The news last week that London Metropolitan University has lost its highly trusted status from the UK Borders Agency (UKBA) is not that troubling in itself. After all if there are irregularities in the way London Met has conducted its affairs then it ought to be investigated by the appropriate authorities.
What makes me most angry about the situation is that the ruling affects existing students. These students (or their sponsors) have paid tens of thousands of pounds and spent one, two, three four years of their lives studying for a course that they are not allowed to finish. They have not broken any law in the UK, yet they stand to be deported or refused entry to the UK unless they can find another university to take them in the next three months. As anyone who works in higher education knows transfers between universities are academically and logistically difficult at the best of times. Few courses in UK higher education are ‘like for like’ meaning that even the most well-motivated transferees are likely to face some academic disadvantage.
The decision to apply the ruling to existing students is not only unjust for the individuals affected, but is totally irrational. Here are a few reasons:
- It damages the reputation of UK higher education as a whole. This is the message which is being sent: “Come to our university! We’ll let you in but can’t promise you will be allowed to finish”. We don’t know if the London Met situation is an isolated case or the first of many. Either way it damages the reputation of the whole sector.
- This will not just affect individual student decisions, but those of sponsoring businesses or governments overseas. If a company or other organisation is paying for an employee to acquire specific skills in the UK, they don’t want the UKBA deporting their employee for something which is entirely outside their control.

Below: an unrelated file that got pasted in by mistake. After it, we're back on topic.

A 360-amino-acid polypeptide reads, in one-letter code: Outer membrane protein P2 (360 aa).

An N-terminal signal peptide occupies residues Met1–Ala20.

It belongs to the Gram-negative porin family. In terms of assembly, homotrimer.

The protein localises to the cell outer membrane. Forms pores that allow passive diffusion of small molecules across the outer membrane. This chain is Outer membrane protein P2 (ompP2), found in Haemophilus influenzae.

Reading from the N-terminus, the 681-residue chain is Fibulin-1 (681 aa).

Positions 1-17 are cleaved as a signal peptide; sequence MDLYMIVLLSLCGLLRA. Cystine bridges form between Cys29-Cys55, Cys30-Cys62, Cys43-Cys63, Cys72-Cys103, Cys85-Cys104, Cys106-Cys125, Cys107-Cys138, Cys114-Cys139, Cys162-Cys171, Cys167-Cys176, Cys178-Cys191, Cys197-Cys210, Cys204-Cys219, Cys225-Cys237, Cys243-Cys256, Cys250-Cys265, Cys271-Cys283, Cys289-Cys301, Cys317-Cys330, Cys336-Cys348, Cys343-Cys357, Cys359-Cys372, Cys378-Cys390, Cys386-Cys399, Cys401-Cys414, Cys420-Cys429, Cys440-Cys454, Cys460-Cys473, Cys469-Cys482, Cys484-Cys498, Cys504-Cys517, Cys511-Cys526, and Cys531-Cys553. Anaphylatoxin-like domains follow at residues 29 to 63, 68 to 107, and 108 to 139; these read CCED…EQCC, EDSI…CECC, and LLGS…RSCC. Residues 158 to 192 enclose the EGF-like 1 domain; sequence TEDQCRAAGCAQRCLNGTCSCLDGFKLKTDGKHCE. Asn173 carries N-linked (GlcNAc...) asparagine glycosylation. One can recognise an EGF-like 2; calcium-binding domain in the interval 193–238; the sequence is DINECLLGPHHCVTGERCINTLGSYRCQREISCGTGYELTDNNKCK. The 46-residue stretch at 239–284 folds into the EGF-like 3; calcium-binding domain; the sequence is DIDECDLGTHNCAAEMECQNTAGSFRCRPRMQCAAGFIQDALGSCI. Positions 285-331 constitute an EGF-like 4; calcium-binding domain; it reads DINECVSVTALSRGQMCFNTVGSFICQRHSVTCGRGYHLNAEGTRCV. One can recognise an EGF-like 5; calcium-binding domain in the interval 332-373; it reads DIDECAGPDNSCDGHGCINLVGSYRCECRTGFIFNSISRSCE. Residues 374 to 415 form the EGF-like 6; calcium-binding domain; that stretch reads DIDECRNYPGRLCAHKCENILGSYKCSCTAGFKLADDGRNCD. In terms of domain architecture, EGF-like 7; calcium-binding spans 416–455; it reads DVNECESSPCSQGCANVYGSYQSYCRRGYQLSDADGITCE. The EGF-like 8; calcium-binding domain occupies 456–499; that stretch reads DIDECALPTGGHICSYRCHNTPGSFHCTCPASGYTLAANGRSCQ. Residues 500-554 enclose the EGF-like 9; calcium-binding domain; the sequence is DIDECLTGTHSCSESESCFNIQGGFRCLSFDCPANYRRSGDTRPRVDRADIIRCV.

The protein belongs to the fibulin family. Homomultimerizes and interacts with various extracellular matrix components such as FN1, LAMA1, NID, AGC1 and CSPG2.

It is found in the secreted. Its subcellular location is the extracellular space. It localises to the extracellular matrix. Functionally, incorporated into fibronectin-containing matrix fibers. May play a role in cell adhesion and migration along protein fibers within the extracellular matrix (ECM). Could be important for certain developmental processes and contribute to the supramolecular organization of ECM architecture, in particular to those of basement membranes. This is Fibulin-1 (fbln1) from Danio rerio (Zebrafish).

- The reputational damage has spread quickly. London City University has been implicated in a Chinese newspaper due to a linguistic misunderstanding or translation error (City and Metropolitan having very similar meanings).
- It sends the message more generally that the UK is not open for business.
- It sends the message that law-abiding individuals who spend their money in the UK and contribute socially and culturally are at risk of deportation at any time.
- It sends the wider message that individuals can be punished en masse for the actions of others.
I have spent the last couple of days trying to work out why the Government is behaving the way it is: Here are a few suggestions:
- The Government wants to show its power over universities. It shows that the universities only operate with the consent of the Government.
- The Government wants to show that is “tough on immigration” and cracking down on universities, where thousands of non-EU people are in one place are a “quick win”.
- The Government has a specific vendetta against London Met. London Met has been in the news a lot in recent years for not very positive reasons. This may be a good way to get it closed down.
Just a few thoughts from me. The students at London Met don’t deserve this and neither does the sector as a whole.